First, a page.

In the past 18 years, I have written many stories about John Weld,
the man, the Laguna Beach newspaper publisher, the author. This is
one story I wanted never to write.
John Weld died June 14. He was 98. No memorial service is planned.
John suffered a stroke six years ago, impairing his speech and
requiring professional care.
"To the end, he remained my darling John," said Katy Weld, his
wife of 67 years. "But he wasn't happy. He wanted to come home and
not be with strangers."
The Welds met when he was working as a screenwriter in Hollywood
in 1932. This was John's second try for a career in Tinseltown, where
he had worked years earlier as a stunt man. She was an actress with
the stage name of Gigi Parrish, a rising star and the most "beautiful
woman" he had ever seen, he wrote in the foreword of one of his
After a complicated courtship, the couple moved to Laguna Beach in
1937, where John eventually opened a Ford dealership in 1948, after
years as chief copywriter for Ford Motor Co.
They published the Laguna Beach Post from 1949 to 1965 in
partnership with "Bud" Desenberg. Katy managed the office. John wrote
"Our Town," a very personal column -- often hilarious, sometimes
bawdy -- featured for 18 years on the front page. It always ended
with "Laguna I love you."
A compendium of the columns was published in book form in 1996.
The late Phil Interlandi illustrated it. It was the ninth book of the
10 John had published. The last was a biography of actor Walter
Houston, a friend from John's sojourn in Europe in the 1920s.
John and Katy were a welcome addition to Laguna's active social,
business and civic circles. He was an organizer of the South Coast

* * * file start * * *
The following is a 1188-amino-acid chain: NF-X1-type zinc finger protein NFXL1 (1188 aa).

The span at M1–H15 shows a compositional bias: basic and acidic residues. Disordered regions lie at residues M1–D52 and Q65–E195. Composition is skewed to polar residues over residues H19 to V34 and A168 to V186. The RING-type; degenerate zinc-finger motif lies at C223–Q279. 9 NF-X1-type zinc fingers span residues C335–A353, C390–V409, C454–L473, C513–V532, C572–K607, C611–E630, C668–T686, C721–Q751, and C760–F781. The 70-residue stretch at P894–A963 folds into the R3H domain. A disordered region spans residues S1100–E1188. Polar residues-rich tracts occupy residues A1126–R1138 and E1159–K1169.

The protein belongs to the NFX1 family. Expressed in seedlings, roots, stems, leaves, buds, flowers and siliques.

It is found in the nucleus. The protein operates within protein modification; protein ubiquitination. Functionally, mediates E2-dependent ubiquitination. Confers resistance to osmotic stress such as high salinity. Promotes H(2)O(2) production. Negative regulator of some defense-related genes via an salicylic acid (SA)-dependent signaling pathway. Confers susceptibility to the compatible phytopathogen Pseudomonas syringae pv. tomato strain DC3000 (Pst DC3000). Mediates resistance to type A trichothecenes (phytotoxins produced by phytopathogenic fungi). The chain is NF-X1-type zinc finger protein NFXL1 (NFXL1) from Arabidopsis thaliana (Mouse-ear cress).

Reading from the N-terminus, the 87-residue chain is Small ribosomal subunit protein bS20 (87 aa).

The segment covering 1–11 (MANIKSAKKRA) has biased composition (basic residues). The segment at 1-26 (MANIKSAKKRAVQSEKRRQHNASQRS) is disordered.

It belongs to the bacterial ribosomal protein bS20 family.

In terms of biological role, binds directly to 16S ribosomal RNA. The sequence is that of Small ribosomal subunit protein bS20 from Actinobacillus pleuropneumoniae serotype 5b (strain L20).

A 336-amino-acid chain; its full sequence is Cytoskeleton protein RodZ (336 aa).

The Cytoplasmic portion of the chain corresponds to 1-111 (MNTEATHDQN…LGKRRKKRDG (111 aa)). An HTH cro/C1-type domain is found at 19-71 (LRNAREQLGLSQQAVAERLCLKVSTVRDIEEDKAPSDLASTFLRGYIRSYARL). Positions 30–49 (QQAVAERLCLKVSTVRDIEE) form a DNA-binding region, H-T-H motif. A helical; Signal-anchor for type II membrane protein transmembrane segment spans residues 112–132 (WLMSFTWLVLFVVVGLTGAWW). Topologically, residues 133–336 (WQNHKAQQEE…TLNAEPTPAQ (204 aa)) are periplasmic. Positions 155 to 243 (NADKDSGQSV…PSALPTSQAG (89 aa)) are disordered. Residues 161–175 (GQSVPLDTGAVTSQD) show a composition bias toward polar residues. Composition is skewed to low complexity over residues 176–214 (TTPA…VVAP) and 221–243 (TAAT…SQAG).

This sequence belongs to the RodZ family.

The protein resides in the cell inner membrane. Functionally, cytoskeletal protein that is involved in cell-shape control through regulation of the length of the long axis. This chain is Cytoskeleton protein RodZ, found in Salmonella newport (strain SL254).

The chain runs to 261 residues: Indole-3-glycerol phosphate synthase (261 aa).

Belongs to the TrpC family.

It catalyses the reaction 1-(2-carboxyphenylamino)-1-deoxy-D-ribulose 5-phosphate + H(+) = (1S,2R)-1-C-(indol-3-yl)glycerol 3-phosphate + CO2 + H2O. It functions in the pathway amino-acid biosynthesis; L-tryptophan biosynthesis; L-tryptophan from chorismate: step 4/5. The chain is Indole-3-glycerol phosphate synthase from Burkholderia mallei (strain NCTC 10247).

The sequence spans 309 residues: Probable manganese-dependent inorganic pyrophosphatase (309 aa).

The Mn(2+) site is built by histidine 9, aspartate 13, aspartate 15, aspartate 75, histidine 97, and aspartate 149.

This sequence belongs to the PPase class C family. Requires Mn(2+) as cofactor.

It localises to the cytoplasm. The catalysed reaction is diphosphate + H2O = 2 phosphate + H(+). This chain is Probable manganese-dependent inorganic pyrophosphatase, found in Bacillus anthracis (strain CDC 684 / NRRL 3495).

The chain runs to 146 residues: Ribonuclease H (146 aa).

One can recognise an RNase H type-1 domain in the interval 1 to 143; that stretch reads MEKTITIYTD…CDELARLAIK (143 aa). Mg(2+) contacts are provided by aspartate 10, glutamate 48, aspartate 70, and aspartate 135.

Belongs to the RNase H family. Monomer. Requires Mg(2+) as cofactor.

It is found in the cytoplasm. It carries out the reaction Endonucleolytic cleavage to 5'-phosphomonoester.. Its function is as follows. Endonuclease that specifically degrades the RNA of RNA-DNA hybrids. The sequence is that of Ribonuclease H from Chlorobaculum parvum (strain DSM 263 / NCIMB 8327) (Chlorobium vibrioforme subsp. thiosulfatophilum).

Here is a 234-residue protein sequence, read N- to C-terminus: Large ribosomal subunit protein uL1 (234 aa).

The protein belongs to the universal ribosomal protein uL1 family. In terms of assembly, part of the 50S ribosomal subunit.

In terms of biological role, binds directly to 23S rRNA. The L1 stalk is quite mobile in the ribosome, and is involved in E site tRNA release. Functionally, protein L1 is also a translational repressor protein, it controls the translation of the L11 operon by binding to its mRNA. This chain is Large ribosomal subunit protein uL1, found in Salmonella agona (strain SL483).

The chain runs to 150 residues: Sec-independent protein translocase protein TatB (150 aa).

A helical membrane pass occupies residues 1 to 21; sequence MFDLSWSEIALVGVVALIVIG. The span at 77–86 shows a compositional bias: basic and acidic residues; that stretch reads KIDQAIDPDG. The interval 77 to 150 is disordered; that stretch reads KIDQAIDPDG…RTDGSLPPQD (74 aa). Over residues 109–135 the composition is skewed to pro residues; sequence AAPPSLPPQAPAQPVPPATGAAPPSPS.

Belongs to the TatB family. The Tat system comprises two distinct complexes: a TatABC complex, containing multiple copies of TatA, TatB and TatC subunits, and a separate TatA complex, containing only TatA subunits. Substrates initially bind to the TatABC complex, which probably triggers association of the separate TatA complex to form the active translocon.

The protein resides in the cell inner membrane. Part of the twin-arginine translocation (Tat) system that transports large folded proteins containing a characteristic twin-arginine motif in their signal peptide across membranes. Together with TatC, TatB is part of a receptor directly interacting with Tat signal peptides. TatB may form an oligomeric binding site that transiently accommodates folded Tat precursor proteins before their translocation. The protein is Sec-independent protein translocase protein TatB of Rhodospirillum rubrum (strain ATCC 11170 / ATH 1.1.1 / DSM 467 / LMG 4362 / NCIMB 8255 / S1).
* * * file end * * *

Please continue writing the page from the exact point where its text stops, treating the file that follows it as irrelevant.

Community Hospital, now South Coast Medical Center, and served on its
board, including a stint as president.
The paper later was sold to Vern Spitaleri, who merged it with the
South Coast News to form the Laguna News Post.
"I respected him, Spitaleri said. "When I put together a Vision
Committee 30 years ago. I chose a broad spectrum of people and I
picked Weld. I needed people like him. He was a good thinker.
"We are going to miss him, I can tell you that."
John Weld was born in 1905 in Birmingham, Alabama. His father died
just months after his son was born. While his mother worked to
support the family, John attended military academies in Birmingham
After an unsuccessful try at a career in New York vaudeville, John
crewed for a year on a freighter, saving as much money as he could.
Then he and three friends drove across country to Los Angeles, where
he literally dove into a career as a stunt man.
John, a skilled swimmer who tried out for the 1924 Olympics,
according to a publicity release for one of his books, was hired as
an extra for "Dante's Inferno." He volunteered to replace a stunt man
who refused to dive off a 137-foot cliff into the rocky waters off of
Santa Cruz Island. John asked for $60 and got it. He also got 16
stitches in his scalp.
For the next few years, John "doubled" -- did stunts for Hollywood
stars such as Tom Mix, John Barrymore and Zasu Pitts.
He wrote about his experiences in "Fly Away Home -- Memoirs of a
Hollywood Stuntman," published in February 1991.
John wrote his first novel in Hollywood, but didn't have a clue
how to get it published. He asked gossip columnist and Hollywood
power broker Louella Parsons for help. She got him a job on a New
York American newspaper. It was 1926. He was 21.
After a year, John headed for Europe, where the Paris Bureau of
the New York Herald Tribune hired him.
John wrote about his time in Paris and the extraordinary cast of
characters he met there in "Young Man in Paris," published in 1985.
Houston called the book "utterly fascinating," according to the dust
John wrote his first two books that sold, "Gun Girl" and "Stunt
Man," in Paris. By the time he came back to the United States, he was
considered a rising literary star, a member of Maxwell Perkin's
stable of authors at Charles Scirbner's Sons.
But Hollywood beckoned, Katy was waiting in the wings and the West
Coast became his home for the rest of his life.